The Malaysia exchange traded fund has been strengthening on improving exports, but investors should brace for slower growth ahead.
Malaysia’s economy expanded a better-than-expected 5% in the third quarter year-over-year after rising a revised 4.4% in the second quarter, Bloomberg reports.
Notably, exports increased in the three months through September after falling off in the first six months of the year.
Malaysia, unlike other faltering emerging economies, benefits from a current-account surplus. The surplus widened to $3.1 billion in the third quarter from $810 million in the second quarter.
However, the Bank of Negara Malaysia is holding interest rates at 3% to support growth, anticipating slower domestic demand as the government pulls back on spending.
“We’ve seen some improvement in the export numbers and that’s really a bigger driver of growth,” Euben Paracuelles, an economist at Nomura Holdings Inc., said in the article. In the coming months, “external demand is not going to be that strong. Also, domestic demand seems to be slowing because of fiscal consolidation and the government policy to try and reduce investment spending.”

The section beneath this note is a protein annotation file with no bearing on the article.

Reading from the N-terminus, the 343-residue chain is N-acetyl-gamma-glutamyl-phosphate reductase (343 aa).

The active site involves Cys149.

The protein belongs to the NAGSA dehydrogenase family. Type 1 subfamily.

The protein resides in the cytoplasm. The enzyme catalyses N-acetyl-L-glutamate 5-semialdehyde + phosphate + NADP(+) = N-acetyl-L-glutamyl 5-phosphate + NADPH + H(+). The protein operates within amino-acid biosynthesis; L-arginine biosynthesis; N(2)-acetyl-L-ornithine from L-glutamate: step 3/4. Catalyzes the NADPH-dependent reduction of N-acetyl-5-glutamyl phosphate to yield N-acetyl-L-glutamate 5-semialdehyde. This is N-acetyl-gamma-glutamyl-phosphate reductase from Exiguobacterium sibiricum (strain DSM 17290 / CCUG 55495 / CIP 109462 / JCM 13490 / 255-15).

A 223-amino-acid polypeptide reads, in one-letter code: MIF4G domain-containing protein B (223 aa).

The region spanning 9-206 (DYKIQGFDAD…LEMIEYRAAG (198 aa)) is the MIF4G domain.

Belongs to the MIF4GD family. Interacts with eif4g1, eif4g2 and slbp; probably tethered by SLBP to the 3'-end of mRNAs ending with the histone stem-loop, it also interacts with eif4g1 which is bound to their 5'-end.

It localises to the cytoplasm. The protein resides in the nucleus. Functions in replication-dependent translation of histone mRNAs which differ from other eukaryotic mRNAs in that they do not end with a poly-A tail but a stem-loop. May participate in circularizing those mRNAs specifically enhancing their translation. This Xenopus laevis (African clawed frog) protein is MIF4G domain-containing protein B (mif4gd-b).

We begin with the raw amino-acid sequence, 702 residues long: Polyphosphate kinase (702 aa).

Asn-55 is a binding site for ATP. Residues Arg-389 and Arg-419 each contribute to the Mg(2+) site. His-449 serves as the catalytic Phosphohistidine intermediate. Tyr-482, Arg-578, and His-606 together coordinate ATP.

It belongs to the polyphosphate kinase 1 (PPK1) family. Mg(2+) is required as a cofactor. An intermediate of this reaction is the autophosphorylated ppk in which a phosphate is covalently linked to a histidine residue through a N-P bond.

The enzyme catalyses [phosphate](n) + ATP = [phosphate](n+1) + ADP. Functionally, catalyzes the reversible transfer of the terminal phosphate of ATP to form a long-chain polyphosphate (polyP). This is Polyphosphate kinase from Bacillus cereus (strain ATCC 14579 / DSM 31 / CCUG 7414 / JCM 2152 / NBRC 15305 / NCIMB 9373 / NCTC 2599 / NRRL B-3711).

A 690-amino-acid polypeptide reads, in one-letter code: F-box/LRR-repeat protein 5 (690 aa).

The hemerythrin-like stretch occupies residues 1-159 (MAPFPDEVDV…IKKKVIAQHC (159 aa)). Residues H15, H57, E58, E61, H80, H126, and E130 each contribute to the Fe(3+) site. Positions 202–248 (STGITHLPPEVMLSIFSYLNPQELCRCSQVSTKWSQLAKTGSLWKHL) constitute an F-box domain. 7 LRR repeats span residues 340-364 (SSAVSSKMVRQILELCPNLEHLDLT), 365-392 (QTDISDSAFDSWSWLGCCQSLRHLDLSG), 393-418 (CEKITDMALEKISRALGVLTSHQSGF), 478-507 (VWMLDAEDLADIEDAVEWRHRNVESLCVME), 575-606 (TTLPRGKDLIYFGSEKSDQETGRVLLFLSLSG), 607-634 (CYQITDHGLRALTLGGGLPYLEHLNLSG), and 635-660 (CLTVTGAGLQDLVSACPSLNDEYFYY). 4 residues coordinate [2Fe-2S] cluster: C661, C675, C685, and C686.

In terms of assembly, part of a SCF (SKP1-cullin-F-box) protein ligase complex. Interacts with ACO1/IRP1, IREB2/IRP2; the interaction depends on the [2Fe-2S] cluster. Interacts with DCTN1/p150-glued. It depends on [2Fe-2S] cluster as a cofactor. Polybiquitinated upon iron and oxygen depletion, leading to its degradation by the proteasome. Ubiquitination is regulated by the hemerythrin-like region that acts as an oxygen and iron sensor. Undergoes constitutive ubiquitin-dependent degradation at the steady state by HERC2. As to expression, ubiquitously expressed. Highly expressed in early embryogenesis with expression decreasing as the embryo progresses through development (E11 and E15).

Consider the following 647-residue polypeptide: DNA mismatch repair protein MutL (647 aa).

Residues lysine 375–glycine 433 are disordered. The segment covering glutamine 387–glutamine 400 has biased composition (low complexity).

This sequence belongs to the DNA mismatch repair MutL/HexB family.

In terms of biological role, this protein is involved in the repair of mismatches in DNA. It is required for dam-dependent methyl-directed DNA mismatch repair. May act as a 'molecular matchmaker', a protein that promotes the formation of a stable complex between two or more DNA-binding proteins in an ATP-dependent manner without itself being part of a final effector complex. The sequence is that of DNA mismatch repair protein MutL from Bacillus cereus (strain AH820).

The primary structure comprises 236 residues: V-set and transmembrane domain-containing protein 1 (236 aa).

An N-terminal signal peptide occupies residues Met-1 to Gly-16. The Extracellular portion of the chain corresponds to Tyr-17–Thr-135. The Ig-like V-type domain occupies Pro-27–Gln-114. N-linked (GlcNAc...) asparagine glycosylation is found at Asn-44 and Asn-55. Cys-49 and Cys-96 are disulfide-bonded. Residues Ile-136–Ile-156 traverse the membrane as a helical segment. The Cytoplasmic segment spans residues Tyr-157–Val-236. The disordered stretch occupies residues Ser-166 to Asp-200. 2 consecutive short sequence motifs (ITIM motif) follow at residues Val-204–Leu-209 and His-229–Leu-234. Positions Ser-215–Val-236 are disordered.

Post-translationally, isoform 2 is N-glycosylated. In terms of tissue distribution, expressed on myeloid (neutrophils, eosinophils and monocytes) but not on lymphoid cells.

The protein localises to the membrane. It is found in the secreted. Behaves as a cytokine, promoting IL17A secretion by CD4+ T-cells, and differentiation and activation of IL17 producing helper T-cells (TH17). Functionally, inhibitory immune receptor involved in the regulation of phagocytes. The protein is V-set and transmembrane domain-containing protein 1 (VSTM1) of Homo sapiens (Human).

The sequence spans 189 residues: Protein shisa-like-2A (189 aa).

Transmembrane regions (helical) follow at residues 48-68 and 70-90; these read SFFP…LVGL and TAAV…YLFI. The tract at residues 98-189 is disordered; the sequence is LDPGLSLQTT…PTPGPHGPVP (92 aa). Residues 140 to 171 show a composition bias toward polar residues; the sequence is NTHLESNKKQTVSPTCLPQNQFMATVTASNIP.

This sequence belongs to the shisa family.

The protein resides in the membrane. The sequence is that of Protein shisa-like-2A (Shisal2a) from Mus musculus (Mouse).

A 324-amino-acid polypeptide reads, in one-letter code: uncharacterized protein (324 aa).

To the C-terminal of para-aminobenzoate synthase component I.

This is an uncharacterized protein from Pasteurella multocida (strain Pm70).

Prime Minister Najib Razak is reducing fuel and sugar subsidies to cut the budget deficit and bolster the current account after Fitch Ratings lowered Malaysia’s credit outlook to negative.
Nevertheless, the government expects the economy will grow 5% to 5.5% in 2014, up from the projected 4.5% to 5% this year.
“For the Malaysian economy, the gradual recovery in the external sector will support growth,” the central bank said. “Domestic demand from the private sector will remain supportive of economic activity amid the continued consolidation of the public sector. The economy is therefore expected to remain on its steady growth trajectory.”
The iShares MSCI Malaysia ETF (EWM) has gained 3.3% over the past three months and is up 5.5% year-to-date.
For more information on Malaysia, visit our Malaysia category.
Max Chen contributed to this article.